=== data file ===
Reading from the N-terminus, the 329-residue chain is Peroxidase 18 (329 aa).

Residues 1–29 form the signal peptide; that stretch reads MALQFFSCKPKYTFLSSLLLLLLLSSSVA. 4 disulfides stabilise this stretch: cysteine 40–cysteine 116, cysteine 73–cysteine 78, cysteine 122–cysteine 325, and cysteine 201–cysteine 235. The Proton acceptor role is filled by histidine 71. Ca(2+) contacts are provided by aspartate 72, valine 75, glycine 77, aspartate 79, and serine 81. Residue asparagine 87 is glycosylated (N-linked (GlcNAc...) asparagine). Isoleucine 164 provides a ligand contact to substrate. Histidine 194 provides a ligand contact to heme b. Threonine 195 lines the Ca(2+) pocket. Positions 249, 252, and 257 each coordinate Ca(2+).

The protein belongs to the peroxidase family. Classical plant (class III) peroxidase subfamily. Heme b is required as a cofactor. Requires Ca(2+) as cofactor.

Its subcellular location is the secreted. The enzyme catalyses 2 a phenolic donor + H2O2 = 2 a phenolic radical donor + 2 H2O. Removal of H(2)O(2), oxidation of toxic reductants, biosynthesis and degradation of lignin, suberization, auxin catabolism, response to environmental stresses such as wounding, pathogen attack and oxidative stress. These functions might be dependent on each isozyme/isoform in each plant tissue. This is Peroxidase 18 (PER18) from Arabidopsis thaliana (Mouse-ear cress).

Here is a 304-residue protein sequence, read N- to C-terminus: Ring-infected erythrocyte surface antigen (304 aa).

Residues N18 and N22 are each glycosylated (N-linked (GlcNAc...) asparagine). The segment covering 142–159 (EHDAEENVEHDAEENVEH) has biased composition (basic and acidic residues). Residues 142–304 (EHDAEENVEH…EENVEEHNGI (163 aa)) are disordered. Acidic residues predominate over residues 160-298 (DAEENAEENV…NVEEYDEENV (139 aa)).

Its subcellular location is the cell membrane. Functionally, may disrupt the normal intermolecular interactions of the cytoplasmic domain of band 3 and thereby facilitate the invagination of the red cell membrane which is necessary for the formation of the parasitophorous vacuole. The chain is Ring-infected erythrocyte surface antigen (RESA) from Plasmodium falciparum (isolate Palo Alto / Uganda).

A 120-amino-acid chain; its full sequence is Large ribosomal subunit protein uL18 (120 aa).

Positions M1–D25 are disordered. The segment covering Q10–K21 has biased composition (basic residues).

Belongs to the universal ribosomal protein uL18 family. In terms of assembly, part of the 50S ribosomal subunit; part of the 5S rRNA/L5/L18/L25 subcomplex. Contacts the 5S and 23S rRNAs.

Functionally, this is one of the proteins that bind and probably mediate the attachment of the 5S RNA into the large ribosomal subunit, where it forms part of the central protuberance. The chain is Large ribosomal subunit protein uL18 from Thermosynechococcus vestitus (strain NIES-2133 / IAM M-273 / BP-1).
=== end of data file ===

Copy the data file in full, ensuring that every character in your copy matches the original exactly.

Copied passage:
Reading from the N-terminus, the 329-residue chain is Peroxidase 18 (329 aa).

Residues 1–29 form the signal peptide; that stretch reads MALQFFSCKPKYTFLSSLLLLLLLSSSVA. 4 disulfides stabilise this stretch: cysteine 40–cysteine 116, cysteine 73–cysteine 78, cysteine 122–cysteine 325, and cysteine 201–cysteine 235. The Proton acceptor role is filled by histidine 71. Ca(2+) contacts are provided by aspartate 72, valine 75, glycine 77, aspartate 79, and serine 81. Residue asparagine 87 is glycosylated (N-linked (GlcNAc...) asparagine). Isoleucine 164 provides a ligand contact to substrate. Histidine 194 provides a ligand contact to heme b. Threonine 195 lines the Ca(2+) pocket. Positions 249, 252, and 257 each coordinate Ca(2+).

The protein belongs to the peroxidase family. Classical plant (class III) peroxidase subfamily. Heme b is required as a cofactor. Requires Ca(2+) as cofactor.

Its subcellular location is the secreted. The enzyme catalyses 2 a phenolic donor + H2O2 = 2 a phenolic radical donor + 2 H2O. Removal of H(2)O(2), oxidation of toxic reductants, biosynthesis and degradation of lignin, suberization, auxin catabolism, response to environmental stresses such as wounding, pathogen attack and oxidative stress. These functions might be dependent on each isozyme/isoform in each plant tissue. This is Peroxidase 18 (PER18) from Arabidopsis thaliana (Mouse-ear cress).

Here is a 304-residue protein sequence, read N- to C-terminus: Ring-infected erythrocyte surface antigen (304 aa).

Residues N18 and N22 are each glycosylated (N-linked (GlcNAc...) asparagine). The segment covering 142–159 (EHDAEENVEHDAEENVEH) has biased composition (basic and acidic residues). Residues 142–304 (EHDAEENVEH…EENVEEHNGI (163 aa)) are disordered. Acidic residues predominate over residues 160-298 (DAEENAEENV…NVEEYDEENV (139 aa)).

Its subcellular location is the cell membrane. Functionally, may disrupt the normal intermolecular interactions of the cytoplasmic domain of band 3 and thereby facilitate the invagination of the red cell membrane which is necessary for the formation of the parasitophorous vacuole. The chain is Ring-infected erythrocyte surface antigen (RESA) from Plasmodium falciparum (isolate Palo Alto / Uganda).

A 120-amino-acid chain; its full sequence is Large ribosomal subunit protein uL18 (120 aa).

Positions M1–D25 are disordered. The segment covering Q10–K21 has biased composition (basic residues).

Belongs to the universal ribosomal protein uL18 family. In terms of assembly, part of the 50S ribosomal subunit; part of the 5S rRNA/L5/L18/L25 subcomplex. Contacts the 5S and 23S rRNAs.

Functionally, this is one of the proteins that bind and probably mediate the attachment of the 5S RNA into the large ribosomal subunit, where it forms part of the central protuberance. The chain is Large ribosomal subunit protein uL18 from Thermosynechococcus vestitus (strain NIES-2133 / IAM M-273 / BP-1).